We’re one week into the month of April. Landlords across the globe have been bracing themselves for a fall in rent collections in April.

After talking with a number of investors over the past several days, some preliminary numbers are coming in.

I spoke with a landlord in Texas who owns about 3,000 units. Their portfolio contains a mix of both B-class and C-class properties.

Overall, collections are running between 75%-78% of potential after the first week of April. The numbers are definitely down compared with a month ago. In a normal month, collections would be well into the 80’s and in many cases approaching 90% after the end of the first week of each month.

There is a small difference in collection between B-class and C-class. The numbers are slightly better in the B-class properties.

Management has spoken with every family. They’re seeing a large number of new leases being signed, even in this environment. Some markets like Houston and San Antonio have a high annual turnover rate. The landlords I spoke with are seeing higher than expected tenant retention. That means, tenants that had previously given 60 days notice to vacate have changed their mind and signed a new lease.

The National Multifamily Housing Council (NMHC) found a 12-percentage point decrease in the share of apartment households that paid rent through April 5, in the first review of the effect of the COVID-19 outbreak on rent payments. The Tracker found 69 percent of households had paid their rent by April 5; this compares to 81 percent that had paid by March 5, 2020, and 82 percent that had paid by the same time last year.

The NMHC data takes data from several property management sources including realpage, Yardi, Entrata, Resman and MRI.

There is a belief, propagated by many in the tenant advocacy groups that tenants are no longer required to pay their rent. They point to the moratorium on evictions that have been publicized. The fact is, there are several levels of government involved which results in a patchwork of regulations.

There can be rules imposed at the federal level, the state or provincial level, or at the local level. In some cases, there may be more than one regulation providing conflicting rules. Understanding which rule takes precedence will require that you get local legal advice in your home market.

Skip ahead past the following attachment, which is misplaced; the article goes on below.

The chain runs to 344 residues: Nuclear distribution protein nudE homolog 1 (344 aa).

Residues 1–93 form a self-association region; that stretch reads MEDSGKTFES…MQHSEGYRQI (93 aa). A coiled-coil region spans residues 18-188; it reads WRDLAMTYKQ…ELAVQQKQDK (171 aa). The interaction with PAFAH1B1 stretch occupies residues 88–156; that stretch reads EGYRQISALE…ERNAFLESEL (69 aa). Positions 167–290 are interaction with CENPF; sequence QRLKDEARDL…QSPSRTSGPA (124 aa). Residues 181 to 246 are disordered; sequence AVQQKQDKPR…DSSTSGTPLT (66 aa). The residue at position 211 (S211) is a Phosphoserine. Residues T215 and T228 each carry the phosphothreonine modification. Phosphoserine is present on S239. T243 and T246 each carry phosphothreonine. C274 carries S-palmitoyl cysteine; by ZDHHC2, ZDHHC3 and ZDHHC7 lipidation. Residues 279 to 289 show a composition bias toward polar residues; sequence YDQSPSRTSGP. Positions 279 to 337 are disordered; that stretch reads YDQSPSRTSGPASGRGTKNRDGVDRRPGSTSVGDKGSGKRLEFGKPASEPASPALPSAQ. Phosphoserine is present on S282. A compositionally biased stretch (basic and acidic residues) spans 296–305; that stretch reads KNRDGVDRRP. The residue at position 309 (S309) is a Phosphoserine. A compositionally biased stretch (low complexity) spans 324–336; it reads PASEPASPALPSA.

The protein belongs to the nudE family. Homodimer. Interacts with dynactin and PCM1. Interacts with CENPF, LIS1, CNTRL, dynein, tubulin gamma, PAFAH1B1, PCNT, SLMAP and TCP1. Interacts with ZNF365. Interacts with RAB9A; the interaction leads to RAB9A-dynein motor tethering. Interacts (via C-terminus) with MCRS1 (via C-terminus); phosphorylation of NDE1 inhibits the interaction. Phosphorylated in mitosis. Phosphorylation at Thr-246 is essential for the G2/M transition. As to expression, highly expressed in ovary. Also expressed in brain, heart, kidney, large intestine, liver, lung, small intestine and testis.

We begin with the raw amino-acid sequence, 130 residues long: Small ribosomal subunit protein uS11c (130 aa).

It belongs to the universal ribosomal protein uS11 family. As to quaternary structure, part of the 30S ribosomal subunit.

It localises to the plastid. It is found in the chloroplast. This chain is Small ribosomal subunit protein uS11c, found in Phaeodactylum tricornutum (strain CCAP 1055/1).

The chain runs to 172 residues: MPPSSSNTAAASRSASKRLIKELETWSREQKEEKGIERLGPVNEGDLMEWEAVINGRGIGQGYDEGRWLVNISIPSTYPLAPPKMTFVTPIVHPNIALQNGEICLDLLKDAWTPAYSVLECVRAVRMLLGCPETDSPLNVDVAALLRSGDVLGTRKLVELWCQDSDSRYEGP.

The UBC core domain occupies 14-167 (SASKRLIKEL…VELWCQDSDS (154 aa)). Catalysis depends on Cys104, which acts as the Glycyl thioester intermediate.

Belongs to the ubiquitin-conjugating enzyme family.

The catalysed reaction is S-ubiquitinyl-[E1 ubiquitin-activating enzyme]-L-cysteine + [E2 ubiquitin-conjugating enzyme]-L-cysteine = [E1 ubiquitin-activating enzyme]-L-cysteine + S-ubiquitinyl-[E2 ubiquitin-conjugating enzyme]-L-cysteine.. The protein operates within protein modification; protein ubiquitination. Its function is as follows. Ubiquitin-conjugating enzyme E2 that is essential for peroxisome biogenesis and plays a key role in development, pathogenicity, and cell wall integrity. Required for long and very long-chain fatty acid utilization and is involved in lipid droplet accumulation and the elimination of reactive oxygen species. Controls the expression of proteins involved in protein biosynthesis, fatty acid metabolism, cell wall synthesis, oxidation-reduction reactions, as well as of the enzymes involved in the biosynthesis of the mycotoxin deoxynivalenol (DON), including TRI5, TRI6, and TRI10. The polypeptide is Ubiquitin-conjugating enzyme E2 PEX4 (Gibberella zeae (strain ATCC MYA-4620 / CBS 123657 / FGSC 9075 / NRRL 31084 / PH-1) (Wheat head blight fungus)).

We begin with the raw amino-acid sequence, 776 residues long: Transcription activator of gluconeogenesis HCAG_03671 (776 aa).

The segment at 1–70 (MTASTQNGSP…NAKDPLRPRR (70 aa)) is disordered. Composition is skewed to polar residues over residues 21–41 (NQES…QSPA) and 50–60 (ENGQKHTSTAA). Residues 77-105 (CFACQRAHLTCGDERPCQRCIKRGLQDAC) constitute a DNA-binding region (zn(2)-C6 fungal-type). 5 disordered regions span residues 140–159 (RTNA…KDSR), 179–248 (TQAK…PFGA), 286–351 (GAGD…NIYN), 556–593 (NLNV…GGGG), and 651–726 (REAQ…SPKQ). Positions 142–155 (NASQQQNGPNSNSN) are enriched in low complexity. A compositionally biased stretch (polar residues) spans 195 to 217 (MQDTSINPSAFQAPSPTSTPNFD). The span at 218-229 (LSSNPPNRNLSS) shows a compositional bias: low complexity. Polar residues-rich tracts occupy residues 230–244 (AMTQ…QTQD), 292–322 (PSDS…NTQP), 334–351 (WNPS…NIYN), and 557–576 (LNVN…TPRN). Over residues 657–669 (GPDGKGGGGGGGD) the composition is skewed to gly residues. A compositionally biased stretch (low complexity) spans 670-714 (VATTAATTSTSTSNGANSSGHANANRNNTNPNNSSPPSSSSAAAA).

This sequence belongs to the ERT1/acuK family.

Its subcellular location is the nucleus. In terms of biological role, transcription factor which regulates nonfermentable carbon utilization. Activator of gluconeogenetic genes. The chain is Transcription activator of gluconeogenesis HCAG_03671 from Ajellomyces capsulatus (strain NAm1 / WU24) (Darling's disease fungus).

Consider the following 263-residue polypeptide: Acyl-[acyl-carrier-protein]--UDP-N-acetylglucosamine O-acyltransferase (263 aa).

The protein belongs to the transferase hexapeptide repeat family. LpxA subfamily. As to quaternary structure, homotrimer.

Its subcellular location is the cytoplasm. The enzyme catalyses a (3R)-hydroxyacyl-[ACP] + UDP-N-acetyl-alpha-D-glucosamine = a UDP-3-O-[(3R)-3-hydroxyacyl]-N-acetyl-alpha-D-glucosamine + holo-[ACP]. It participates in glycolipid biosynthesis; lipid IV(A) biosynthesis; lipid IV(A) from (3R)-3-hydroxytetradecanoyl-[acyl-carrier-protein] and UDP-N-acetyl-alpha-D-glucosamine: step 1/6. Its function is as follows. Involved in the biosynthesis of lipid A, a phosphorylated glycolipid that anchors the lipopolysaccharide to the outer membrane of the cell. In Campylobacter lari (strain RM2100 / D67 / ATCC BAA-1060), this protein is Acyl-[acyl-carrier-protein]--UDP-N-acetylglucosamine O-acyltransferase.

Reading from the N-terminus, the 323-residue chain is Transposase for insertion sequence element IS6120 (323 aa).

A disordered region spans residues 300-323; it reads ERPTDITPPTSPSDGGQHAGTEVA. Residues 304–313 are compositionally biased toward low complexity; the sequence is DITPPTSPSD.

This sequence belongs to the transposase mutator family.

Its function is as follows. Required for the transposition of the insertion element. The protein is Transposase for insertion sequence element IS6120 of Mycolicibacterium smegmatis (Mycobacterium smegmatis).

For example in the US, the federal disaster relief CARES Act, included a 120-day moratorium on evictions, late fees and other penalties, starting on March 27, the date the legislation was signed. 

This moratorium  applies to all properties with a federally insured mortgage (Fannie Mae, Freddie Mac, FHA, HUD, VA) and properties participating in a covered housing program, such as the Section 8 voucher program, rural housing voucher program, the Low-Income Housing Tax Credit. Covered property owners also may evict or charge late fees to any resident. This moratorium applies to ANY resident who fails to pay their rent, not just those whose incomes have been disrupted by COVID-19.  Unfortunately, the way it is written, that currently means the moratorium also applies to residents who simply choose not to pay their rent

On the commercial side, we’re seeing a very real problem with collections. It depends highly on whether the business has been forced to close its doors. We have some businesses that are unable to perform their business online. Their revenue has gone to zero. Our commercial rent collections are currently running at 50% of leased space. We expect that number might drop even lower in the coming months. 

Overall, the impact to residential rents seems to be less than many had feared. It’s also reasonable to expect that the rent collections will be lower in May than in April.

As you think about that, keep your lines of communication open with your tenants.